From mighty six-core desktop chips to miniscule smartbook processors, here's a look at what's on the cards for CPUs this year.
No vendor seems prepared to challenge Intel on the netbook front this year - AMD has nothing to offer, and Via's new Nano 3300-series CPUs are aimed at the desktop and thin-and-light markets.
And even Intel itself has announced only one new Atom processor for this market segment.
The Atom N450 is a single-core processor with 512KB of L2 cache. It runs at 1.66GHz with a 667MHz front-side bus, and it supports hyperthreading.
Like desktop-oriented Atom processors, the big news with the N450 is the integration of the memory controller into the CPU, which reduces the platform chip count from three to two.
The outlook is quite different for smartbooks - but offering any predictions about the smartbook market is nothing more than rank speculation, because this class of machine barely exists today.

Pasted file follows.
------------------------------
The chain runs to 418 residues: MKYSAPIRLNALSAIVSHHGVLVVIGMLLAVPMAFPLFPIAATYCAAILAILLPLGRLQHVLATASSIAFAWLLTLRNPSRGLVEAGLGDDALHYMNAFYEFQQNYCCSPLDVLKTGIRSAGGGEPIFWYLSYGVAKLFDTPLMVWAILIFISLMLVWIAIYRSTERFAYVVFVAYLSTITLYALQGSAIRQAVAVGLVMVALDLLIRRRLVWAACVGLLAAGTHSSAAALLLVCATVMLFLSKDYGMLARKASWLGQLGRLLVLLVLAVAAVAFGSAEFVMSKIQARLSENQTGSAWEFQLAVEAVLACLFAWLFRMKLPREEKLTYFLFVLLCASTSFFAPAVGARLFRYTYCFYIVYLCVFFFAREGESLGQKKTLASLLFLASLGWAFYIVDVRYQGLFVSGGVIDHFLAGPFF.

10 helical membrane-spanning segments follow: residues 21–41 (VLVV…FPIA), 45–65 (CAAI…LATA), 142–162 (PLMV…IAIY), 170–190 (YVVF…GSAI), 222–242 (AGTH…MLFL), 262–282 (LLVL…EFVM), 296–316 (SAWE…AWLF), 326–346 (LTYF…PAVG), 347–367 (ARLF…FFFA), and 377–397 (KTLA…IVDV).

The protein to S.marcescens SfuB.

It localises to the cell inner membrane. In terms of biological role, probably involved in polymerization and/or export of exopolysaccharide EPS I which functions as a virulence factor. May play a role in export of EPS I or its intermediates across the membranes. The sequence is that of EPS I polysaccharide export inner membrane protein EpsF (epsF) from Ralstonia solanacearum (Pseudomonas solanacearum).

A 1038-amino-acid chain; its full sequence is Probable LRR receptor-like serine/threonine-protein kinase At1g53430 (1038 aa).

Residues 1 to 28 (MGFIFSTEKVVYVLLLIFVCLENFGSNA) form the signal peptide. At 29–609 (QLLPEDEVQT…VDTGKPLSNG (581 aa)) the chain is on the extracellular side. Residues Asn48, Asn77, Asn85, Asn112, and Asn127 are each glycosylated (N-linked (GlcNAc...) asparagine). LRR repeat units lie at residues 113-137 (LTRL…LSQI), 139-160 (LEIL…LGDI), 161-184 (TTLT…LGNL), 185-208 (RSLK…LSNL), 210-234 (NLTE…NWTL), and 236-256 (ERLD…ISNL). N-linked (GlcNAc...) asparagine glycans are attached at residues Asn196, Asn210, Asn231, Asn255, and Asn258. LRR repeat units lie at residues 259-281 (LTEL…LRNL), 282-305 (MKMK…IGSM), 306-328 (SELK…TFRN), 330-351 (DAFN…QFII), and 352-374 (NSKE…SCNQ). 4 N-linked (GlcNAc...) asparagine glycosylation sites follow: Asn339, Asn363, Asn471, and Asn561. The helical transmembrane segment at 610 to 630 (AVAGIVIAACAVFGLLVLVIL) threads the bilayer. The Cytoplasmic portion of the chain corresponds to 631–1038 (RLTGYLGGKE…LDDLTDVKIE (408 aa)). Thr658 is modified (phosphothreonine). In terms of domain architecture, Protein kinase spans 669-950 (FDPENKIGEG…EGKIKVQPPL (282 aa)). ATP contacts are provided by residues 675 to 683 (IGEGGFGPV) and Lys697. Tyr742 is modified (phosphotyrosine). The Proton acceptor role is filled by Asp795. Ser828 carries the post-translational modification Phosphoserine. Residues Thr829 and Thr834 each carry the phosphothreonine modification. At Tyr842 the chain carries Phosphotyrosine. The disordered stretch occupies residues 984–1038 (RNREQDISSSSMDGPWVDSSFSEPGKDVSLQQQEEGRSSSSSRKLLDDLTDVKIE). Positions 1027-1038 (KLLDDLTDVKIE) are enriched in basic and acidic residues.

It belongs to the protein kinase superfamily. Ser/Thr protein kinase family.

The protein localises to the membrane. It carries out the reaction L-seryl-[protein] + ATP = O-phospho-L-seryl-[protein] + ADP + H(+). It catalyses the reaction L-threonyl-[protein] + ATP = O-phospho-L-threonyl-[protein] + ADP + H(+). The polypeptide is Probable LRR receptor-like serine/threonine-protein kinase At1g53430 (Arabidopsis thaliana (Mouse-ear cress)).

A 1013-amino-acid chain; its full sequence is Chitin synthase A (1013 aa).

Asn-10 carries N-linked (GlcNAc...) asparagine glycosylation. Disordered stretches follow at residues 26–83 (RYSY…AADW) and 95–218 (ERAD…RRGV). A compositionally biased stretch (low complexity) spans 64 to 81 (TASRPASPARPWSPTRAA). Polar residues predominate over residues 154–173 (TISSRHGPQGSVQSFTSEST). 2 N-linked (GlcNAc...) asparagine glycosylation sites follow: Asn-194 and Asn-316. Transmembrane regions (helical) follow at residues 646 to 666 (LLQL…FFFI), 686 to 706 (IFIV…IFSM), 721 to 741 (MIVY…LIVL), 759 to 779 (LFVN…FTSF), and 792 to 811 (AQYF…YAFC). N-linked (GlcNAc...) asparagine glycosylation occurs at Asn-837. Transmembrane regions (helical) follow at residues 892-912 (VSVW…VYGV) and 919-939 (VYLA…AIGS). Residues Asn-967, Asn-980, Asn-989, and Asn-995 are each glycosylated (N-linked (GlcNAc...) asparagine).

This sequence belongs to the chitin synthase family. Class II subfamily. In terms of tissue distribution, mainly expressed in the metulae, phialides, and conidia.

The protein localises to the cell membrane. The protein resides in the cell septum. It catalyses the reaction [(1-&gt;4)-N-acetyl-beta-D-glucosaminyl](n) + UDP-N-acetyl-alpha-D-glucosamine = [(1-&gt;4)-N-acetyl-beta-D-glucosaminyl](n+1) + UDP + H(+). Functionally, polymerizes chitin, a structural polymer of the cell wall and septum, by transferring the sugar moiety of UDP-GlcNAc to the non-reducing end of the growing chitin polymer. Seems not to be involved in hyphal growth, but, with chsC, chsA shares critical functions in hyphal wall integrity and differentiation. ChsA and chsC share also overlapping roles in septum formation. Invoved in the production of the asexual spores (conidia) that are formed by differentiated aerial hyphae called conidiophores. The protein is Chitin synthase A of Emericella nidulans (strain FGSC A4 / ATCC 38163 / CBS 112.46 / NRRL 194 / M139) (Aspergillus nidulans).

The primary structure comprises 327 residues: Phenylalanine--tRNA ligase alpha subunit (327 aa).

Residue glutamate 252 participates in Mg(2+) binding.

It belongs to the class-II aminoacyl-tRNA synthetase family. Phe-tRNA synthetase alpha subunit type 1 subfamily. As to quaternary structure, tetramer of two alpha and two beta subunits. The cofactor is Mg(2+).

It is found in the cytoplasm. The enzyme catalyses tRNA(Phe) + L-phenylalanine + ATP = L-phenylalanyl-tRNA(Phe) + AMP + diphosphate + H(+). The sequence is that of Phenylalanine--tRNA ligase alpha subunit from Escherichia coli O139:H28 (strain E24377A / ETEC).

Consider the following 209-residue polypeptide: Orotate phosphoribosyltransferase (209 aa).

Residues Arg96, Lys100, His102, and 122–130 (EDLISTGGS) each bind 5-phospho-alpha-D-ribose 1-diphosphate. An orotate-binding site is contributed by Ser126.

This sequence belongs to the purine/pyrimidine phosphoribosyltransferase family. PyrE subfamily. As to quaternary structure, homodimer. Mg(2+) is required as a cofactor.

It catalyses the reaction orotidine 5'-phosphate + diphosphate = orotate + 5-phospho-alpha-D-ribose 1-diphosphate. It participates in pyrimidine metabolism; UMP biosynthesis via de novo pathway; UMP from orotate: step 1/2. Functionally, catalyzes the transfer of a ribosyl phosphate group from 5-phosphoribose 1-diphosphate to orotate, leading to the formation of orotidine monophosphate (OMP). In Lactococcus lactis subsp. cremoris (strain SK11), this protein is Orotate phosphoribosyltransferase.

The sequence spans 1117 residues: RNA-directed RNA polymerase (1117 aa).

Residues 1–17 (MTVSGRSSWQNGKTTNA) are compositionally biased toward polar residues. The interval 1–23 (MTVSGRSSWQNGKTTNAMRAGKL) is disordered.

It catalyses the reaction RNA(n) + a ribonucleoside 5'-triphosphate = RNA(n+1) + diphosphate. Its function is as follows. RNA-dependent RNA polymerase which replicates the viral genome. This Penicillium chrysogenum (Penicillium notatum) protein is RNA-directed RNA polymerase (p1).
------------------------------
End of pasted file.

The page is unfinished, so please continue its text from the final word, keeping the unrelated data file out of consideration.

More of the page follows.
Smartbooks are expected to be smaller, lighter and cheaper than netbooks, and subsidies from mobilel-phone providers could even render them 'free' - provided you sign a long-term data-plan contract, of course.
It's widely speculated that ARM's Cortex-A8 and Cortex-A9 processors will become the CPUs of choice for the first generation of smartbooks.
ARM doesn't build its own processors; instead it licences its designs to other manufacturers who incorporate the designs into their own platforms.
Cortex chips can currently be found in Freescale's i.MX515, Nvidia's Tegra series, Qualcomm's Snapdragon series and Texas Instruments' OMAP 3 series.
Designing a smartbook based on an ARM processor will entail trade-offs, according to some industry analysts.
"ARM-based smartbooks can't run the desktop version of Windows," says Halfhill.
"Instead, they will run Windows Mobile or GNU/Linux. My opinion is that most users will prefer a netbook that runs standard Windows apps, but others disagree.
NEXT PAGE: Looking further out
- We look at what's on the cards for CPUs this year
- Desktop processors
- Low-power desktop CPUs
- Full-size laptop CPUs
- Netbook CPUs
- Looking further out
See all: Processor reviews